The Michigan Public Service Commission says it will update state requirements for long range plans submitted by electric utilities.
The agency is asking stakeholders to submit recommendations for how these plans, known as Integrated Resource Plans, or IRPs, should change to help meet the governor's new target of carbon neutrality by the year 2050.
Carbon neutrality means on balance, no new carbon dioxide emissions are added to the atmosphere, through a combination of carbon emissions reductions and carbon offsetting, via things like planting forests and other carbon capture projects.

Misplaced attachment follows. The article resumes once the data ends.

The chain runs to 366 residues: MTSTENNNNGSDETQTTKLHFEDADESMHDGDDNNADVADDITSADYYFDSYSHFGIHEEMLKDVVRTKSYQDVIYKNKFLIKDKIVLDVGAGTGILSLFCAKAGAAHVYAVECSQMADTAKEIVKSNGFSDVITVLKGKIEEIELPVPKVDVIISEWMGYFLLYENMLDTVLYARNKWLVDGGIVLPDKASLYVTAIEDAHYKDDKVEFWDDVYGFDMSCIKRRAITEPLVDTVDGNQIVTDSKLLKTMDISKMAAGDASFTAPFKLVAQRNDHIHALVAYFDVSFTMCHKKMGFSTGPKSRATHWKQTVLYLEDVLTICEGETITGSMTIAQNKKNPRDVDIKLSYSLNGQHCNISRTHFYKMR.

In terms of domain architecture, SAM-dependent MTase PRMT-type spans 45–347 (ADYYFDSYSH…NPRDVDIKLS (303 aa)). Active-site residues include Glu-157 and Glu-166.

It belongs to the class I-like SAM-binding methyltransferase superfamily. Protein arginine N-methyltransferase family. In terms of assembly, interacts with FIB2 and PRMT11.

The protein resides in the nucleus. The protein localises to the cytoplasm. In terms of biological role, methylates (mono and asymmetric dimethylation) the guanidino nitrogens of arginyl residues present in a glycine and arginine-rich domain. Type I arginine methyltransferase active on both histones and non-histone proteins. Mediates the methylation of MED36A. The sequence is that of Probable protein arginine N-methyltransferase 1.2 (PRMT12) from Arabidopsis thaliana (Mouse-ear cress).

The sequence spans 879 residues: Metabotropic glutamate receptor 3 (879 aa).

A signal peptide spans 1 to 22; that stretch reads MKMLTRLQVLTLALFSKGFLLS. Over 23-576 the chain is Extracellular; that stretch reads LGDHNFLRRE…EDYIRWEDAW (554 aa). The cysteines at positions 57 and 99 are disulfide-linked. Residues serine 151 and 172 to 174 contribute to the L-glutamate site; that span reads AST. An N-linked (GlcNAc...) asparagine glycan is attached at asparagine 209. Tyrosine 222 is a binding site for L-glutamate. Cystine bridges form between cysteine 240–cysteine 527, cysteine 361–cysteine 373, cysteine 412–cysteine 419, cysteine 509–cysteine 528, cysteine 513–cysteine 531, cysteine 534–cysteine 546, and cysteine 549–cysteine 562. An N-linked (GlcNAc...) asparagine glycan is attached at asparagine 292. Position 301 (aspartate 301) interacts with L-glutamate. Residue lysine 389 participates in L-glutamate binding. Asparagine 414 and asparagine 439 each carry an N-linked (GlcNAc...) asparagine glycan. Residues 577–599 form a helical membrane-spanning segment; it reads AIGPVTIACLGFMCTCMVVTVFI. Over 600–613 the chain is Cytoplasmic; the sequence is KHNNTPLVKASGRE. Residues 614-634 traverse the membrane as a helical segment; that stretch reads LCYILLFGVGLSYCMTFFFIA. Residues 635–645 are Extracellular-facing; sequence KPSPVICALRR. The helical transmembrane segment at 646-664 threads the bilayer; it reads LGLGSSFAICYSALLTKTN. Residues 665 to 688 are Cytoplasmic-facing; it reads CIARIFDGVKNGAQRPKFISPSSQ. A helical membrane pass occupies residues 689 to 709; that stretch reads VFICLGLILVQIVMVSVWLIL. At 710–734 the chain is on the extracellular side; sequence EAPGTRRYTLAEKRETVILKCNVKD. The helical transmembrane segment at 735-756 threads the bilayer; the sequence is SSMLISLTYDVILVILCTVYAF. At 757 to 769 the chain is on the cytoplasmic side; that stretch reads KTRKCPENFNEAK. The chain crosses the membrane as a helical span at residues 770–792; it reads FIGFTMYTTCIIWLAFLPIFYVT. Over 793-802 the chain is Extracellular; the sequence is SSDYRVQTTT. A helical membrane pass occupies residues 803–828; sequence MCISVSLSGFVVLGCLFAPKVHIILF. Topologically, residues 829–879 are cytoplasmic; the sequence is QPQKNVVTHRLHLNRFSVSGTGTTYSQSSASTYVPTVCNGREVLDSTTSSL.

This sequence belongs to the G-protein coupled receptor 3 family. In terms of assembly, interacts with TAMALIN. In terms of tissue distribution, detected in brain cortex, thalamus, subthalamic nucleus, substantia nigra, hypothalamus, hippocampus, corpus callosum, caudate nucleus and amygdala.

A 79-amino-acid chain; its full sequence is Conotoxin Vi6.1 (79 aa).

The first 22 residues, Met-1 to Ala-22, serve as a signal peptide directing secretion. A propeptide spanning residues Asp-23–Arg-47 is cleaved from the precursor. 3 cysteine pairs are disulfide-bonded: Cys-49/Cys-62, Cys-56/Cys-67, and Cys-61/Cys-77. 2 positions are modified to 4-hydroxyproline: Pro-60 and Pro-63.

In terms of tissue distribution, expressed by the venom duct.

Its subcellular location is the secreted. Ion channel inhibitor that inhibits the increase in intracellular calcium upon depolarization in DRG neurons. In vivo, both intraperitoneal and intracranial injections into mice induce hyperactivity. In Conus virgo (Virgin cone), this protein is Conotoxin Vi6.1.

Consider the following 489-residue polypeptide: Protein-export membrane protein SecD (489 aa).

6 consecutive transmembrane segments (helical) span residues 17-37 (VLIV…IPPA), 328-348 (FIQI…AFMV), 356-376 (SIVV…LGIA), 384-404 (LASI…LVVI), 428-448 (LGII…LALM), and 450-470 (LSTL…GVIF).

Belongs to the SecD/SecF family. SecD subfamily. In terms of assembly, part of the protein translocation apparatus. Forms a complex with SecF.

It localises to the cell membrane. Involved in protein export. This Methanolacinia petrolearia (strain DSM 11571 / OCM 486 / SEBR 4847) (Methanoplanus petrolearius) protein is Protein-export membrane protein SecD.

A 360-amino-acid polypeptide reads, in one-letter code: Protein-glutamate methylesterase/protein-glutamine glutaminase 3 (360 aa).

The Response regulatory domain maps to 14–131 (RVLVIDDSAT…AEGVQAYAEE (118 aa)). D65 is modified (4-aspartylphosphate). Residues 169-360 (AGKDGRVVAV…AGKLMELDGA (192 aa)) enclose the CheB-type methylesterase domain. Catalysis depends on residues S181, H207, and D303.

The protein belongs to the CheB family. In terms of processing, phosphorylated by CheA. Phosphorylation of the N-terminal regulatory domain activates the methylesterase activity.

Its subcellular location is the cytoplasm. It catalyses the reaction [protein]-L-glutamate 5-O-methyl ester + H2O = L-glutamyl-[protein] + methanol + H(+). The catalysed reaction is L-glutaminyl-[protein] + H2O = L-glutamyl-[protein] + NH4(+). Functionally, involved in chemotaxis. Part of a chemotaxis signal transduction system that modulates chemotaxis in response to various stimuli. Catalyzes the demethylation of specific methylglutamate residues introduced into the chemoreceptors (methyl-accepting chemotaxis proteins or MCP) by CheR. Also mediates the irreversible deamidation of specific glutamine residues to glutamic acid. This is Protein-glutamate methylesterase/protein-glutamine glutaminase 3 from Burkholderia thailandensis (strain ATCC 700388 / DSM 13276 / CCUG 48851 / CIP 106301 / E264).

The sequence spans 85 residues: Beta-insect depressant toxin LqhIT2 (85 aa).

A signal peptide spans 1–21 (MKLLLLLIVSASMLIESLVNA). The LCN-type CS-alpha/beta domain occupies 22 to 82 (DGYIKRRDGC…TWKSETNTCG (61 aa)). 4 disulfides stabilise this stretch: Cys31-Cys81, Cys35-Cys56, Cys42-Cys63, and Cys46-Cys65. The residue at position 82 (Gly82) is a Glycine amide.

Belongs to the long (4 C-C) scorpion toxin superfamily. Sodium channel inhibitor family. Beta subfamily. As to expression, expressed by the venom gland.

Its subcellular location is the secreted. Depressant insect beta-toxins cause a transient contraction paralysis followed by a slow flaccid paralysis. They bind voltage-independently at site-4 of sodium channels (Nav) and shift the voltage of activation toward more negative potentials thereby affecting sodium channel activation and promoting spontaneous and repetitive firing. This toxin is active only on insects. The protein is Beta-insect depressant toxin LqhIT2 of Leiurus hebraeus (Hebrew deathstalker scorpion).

Margrethe Kearney is with the Environmental Law and Policy Center. She says asking utilities to consider carbon emissions as pollution is a significant change from the state's traditional focus on energy bill costs for customers, and reliability. She says that overlooked other costs from climate change.
"Flooding, extreme weather events. extreme heat, erosion. These are all costs of the choices that we're making, that utilities are making, in terms of how they provide energy," says Kearney.
Electricity from utilities accounts for about 27% of U.S. carbon emissions.